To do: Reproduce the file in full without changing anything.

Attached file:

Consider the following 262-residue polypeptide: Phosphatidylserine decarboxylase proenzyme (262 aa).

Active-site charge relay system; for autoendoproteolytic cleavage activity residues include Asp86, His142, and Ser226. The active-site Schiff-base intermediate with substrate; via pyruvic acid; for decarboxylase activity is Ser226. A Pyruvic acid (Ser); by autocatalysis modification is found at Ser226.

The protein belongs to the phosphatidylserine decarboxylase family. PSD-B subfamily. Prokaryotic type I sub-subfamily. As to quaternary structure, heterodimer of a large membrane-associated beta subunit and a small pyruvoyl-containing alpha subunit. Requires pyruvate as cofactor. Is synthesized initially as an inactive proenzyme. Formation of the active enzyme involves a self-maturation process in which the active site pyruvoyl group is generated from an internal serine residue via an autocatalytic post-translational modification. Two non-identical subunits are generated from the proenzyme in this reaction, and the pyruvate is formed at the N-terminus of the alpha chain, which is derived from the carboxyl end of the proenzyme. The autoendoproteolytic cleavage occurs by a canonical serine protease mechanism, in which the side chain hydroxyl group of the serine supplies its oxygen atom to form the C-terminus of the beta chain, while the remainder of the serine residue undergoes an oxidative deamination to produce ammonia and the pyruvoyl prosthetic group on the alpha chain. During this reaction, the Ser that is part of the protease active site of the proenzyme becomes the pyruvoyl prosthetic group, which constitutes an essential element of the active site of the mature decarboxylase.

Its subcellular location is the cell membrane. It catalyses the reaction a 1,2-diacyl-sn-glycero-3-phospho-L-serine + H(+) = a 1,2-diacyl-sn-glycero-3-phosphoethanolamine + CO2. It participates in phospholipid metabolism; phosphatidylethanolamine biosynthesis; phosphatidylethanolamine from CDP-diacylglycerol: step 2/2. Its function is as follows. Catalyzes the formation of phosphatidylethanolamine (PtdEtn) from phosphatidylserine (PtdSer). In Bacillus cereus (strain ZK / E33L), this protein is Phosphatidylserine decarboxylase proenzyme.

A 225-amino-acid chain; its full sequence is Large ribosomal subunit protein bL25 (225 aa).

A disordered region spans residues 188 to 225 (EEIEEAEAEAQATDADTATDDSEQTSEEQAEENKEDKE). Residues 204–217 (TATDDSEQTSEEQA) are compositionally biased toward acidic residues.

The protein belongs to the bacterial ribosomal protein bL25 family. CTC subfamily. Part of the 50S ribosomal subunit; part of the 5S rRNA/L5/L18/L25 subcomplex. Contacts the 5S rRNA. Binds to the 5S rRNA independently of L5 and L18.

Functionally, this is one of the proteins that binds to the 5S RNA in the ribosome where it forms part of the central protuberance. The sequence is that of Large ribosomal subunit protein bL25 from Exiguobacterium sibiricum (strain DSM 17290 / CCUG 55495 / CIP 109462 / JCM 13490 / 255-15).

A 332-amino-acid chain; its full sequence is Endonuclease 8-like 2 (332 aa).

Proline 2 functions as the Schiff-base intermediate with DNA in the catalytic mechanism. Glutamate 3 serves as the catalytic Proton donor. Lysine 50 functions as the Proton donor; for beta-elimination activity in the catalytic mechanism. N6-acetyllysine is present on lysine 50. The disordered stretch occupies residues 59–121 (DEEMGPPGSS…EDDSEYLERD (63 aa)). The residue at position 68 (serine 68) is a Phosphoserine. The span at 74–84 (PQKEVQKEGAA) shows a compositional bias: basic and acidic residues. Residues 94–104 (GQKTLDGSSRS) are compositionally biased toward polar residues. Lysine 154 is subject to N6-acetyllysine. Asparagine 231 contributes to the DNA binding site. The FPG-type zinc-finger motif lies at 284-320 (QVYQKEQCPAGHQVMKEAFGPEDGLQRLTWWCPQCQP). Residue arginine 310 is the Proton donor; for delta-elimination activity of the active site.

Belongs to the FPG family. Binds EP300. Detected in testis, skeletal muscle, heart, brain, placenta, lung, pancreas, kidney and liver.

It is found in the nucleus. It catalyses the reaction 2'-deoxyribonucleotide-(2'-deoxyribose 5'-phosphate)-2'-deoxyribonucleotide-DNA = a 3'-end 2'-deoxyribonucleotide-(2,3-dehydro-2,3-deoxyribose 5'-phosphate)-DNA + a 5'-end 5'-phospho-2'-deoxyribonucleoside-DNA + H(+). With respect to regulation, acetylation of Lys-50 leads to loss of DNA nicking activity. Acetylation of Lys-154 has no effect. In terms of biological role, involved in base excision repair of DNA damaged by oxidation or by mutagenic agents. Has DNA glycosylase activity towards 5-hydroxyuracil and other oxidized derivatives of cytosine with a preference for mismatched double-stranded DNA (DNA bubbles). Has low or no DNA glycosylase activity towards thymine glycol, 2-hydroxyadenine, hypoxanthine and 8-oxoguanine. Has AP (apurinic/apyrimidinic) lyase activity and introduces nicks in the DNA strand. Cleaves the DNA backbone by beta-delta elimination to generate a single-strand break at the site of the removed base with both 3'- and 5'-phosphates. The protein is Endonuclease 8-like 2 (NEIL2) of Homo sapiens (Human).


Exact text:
Consider the following 262-residue polypeptide: Phosphatidylserine decarboxylase proenzyme (262 aa).

Active-site charge relay system; for autoendoproteolytic cleavage activity residues include Asp86, His142, and Ser226. The active-site Schiff-base intermediate with substrate; via pyruvic acid; for decarboxylase activity is Ser226. A Pyruvic acid (Ser); by autocatalysis modification is found at Ser226.

The protein belongs to the phosphatidylserine decarboxylase family. PSD-B subfamily. Prokaryotic type I sub-subfamily. As to quaternary structure, heterodimer of a large membrane-associated beta subunit and a small pyruvoyl-containing alpha subunit. Requires pyruvate as cofactor. Is synthesized initially as an inactive proenzyme. Formation of the active enzyme involves a self-maturation process in which the active site pyruvoyl group is generated from an internal serine residue via an autocatalytic post-translational modification. Two non-identical subunits are generated from the proenzyme in this reaction, and the pyruvate is formed at the N-terminus of the alpha chain, which is derived from the carboxyl end of the proenzyme. The autoendoproteolytic cleavage occurs by a canonical serine protease mechanism, in which the side chain hydroxyl group of the serine supplies its oxygen atom to form the C-terminus of the beta chain, while the remainder of the serine residue undergoes an oxidative deamination to produce ammonia and the pyruvoyl prosthetic group on the alpha chain. During this reaction, the Ser that is part of the protease active site of the proenzyme becomes the pyruvoyl prosthetic group, which constitutes an essential element of the active site of the mature decarboxylase.

Its subcellular location is the cell membrane. It catalyses the reaction a 1,2-diacyl-sn-glycero-3-phospho-L-serine + H(+) = a 1,2-diacyl-sn-glycero-3-phosphoethanolamine + CO2. It participates in phospholipid metabolism; phosphatidylethanolamine biosynthesis; phosphatidylethanolamine from CDP-diacylglycerol: step 2/2. Its function is as follows. Catalyzes the formation of phosphatidylethanolamine (PtdEtn) from phosphatidylserine (PtdSer). In Bacillus cereus (strain ZK / E33L), this protein is Phosphatidylserine decarboxylase proenzyme.

A 225-amino-acid chain; its full sequence is Large ribosomal subunit protein bL25 (225 aa).

A disordered region spans residues 188 to 225 (EEIEEAEAEAQATDADTATDDSEQTSEEQAEENKEDKE). Residues 204–217 (TATDDSEQTSEEQA) are compositionally biased toward acidic residues.

The protein belongs to the bacterial ribosomal protein bL25 family. CTC subfamily. Part of the 50S ribosomal subunit; part of the 5S rRNA/L5/L18/L25 subcomplex. Contacts the 5S rRNA. Binds to the 5S rRNA independently of L5 and L18.

Functionally, this is one of the proteins that binds to the 5S RNA in the ribosome where it forms part of the central protuberance. The sequence is that of Large ribosomal subunit protein bL25 from Exiguobacterium sibiricum (strain DSM 17290 / CCUG 55495 / CIP 109462 / JCM 13490 / 255-15).

A 332-amino-acid chain; its full sequence is Endonuclease 8-like 2 (332 aa).

Proline 2 functions as the Schiff-base intermediate with DNA in the catalytic mechanism. Glutamate 3 serves as the catalytic Proton donor. Lysine 50 functions as the Proton donor; for beta-elimination activity in the catalytic mechanism. N6-acetyllysine is present on lysine 50. The disordered stretch occupies residues 59–121 (DEEMGPPGSS…EDDSEYLERD (63 aa)). The residue at position 68 (serine 68) is a Phosphoserine. The span at 74–84 (PQKEVQKEGAA) shows a compositional bias: basic and acidic residues. Residues 94–104 (GQKTLDGSSRS) are compositionally biased toward polar residues. Lysine 154 is subject to N6-acetyllysine. Asparagine 231 contributes to the DNA binding site. The FPG-type zinc-finger motif lies at 284-320 (QVYQKEQCPAGHQVMKEAFGPEDGLQRLTWWCPQCQP). Residue arginine 310 is the Proton donor; for delta-elimination activity of the active site.

Belongs to the FPG family. Binds EP300. Detected in testis, skeletal muscle, heart, brain, placenta, lung, pancreas, kidney and liver.

It is found in the nucleus. It catalyses the reaction 2'-deoxyribonucleotide-(2'-deoxyribose 5'-phosphate)-2'-deoxyribonucleotide-DNA = a 3'-end 2'-deoxyribonucleotide-(2,3-dehydro-2,3-deoxyribose 5'-phosphate)-DNA + a 5'-end 5'-phospho-2'-deoxyribonucleoside-DNA + H(+). With respect to regulation, acetylation of Lys-50 leads to loss of DNA nicking activity. Acetylation of Lys-154 has no effect. In terms of biological role, involved in base excision repair of DNA damaged by oxidation or by mutagenic agents. Has DNA glycosylase activity towards 5-hydroxyuracil and other oxidized derivatives of cytosine with a preference for mismatched double-stranded DNA (DNA bubbles). Has low or no DNA glycosylase activity towards thymine glycol, 2-hydroxyadenine, hypoxanthine and 8-oxoguanine. Has AP (apurinic/apyrimidinic) lyase activity and introduces nicks in the DNA strand. Cleaves the DNA backbone by beta-delta elimination to generate a single-strand break at the site of the removed base with both 3'- and 5'-phosphates. The protein is Endonuclease 8-like 2 (NEIL2) of Homo sapiens (Human).